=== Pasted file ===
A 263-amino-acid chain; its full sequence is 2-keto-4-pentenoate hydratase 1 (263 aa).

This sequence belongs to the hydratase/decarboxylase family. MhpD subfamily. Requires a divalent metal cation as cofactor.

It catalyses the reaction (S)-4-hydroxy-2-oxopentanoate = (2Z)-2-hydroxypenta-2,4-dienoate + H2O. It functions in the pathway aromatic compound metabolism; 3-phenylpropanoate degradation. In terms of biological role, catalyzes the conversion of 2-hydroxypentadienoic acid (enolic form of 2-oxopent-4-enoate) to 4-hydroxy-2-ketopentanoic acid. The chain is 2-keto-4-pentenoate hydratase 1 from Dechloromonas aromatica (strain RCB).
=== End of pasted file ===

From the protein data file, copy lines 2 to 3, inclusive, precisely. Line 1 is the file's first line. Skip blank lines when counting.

This sequence belongs to the hydratase/decarboxylase family. MhpD subfamily. Requires a divalent metal cation as cofactor.

It catalyses the reaction (S)-4-hydroxy-2-oxopentanoate = (2Z)-2-hydroxypenta-2,4-dienoate + H2O. It functions in the pathway aromatic compound metabolism; 3-phenylpropanoate degradation. In terms of biological role, catalyzes the conversion of 2-hydroxypentadienoic acid (enolic form of 2-oxopent-4-enoate) to 4-hydroxy-2-ketopentanoic acid. The chain is 2-keto-4-pentenoate hydratase 1 from Dechloromonas aromatica (strain RCB).